Ancient farming methods that actually build soil are being resurrected. Such methods, including Grow Biointensive farming pioneered by Jeavons, focus on small-scale, organic, biologically intensive methods of farming that work with, rather than against, nature.
Such methods have the capacity to use 30 to 99 percent less energy per pound of food produced compared with industrial practices; 50 to 100 percent fewer purchased nutrients (in the form of organic fertilizers); and 67 to 88 percent less water by helping “drought-proof” the soil.
If implemented correctly, Grow Biointensive farming claims it actually can build up to 20 pounds of farmable soil per pound of food eaten.
Local farms such as Rent’s Due, Nash’s Organic Produce and Full Circle Farm have focused on increasing organic matter in the soil by selecting crops that suit the climate, promoting healthy plants to prevent major pest damage, and cultivating a variety of crops to provide habitat for beneficial insects. The farms also rotate crops to balance soil nutrients and plant cover crops to minimize nutrient loss and maximize nitrogen.
Michael Ableman, director of the Center for Urban Agriculture in Goleta, Calif., calls soil the starting point for restoration. “No matter what the situation is, in most cases the soil needs to be seen as a world unto its own.
“Part of our job as farmers is to recreate a soil environment that is well-balanced, whole and just packed with life. We depend on it for our living and our production. All too often, even under the best of conditions, we are mining it, even when we think we’re doing a good job.”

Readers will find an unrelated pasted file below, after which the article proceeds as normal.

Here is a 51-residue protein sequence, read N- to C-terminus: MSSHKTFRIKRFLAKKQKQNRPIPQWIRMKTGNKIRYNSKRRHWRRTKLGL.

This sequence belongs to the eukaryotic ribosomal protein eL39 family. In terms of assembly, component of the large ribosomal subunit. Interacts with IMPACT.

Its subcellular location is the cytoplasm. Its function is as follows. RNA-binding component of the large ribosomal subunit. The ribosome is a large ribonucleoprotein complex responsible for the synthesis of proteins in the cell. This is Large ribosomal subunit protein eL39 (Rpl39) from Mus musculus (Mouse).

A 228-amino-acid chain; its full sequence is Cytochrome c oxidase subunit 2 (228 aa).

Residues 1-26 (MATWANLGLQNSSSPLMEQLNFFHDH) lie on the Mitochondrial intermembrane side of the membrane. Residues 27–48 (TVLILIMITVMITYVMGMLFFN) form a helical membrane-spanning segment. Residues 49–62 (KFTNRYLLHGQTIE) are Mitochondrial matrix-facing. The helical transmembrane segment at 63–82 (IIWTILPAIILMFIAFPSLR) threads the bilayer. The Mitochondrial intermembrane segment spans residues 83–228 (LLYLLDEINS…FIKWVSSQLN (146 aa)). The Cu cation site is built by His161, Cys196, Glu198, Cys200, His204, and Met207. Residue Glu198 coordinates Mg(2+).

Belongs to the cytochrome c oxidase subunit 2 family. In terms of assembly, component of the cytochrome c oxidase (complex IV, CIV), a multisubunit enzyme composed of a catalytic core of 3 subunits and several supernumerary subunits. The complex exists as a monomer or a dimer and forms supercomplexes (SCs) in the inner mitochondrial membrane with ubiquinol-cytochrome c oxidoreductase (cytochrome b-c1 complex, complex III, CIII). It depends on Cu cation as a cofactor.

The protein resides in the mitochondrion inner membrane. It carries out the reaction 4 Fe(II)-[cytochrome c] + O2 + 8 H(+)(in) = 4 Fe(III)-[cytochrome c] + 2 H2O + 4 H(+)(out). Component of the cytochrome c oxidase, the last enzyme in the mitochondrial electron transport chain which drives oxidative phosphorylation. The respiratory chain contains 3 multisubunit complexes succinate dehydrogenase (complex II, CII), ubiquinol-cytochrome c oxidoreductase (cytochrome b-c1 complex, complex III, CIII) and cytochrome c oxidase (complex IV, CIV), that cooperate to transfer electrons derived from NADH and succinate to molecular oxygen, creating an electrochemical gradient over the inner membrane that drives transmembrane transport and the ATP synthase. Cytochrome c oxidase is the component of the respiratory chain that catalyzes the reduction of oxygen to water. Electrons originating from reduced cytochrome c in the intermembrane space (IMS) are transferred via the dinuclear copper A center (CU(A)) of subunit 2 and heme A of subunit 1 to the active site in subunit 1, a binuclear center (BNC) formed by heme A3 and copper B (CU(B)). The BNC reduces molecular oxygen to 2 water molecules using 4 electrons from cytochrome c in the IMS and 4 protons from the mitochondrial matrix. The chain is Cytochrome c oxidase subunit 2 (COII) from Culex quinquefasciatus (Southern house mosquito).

Organic food production is a good example of our good intentions. Even though it is much less intensive than non-organic farming, on average, organic farming still results in a net loss of soil per pound of food eaten.
Ultimately, we need to give soil back to the earth. The organic and sustainable food movements have put us back on the right track, and innovative farmers are finding ingenious ways of reversing the loss of healthy soils. As the ground warms, take a look at the soil in your own backyard and learn more about the life that lives within it.
Future generations depend on our efforts to learn more about soil and change our relationship with it so that it thrives. In the words of John Malcom, Vermont dairy farmer, “the microscopic flora and fauna in our soils give soil its fertility, otherwise it’s just dirt.”
Heidi Lasher was born and raised on Puget Sound and was a PCC shopper before moving to Bozeman, Mont. where she now writes, skis, shovels snow and reads stories to her baby girl.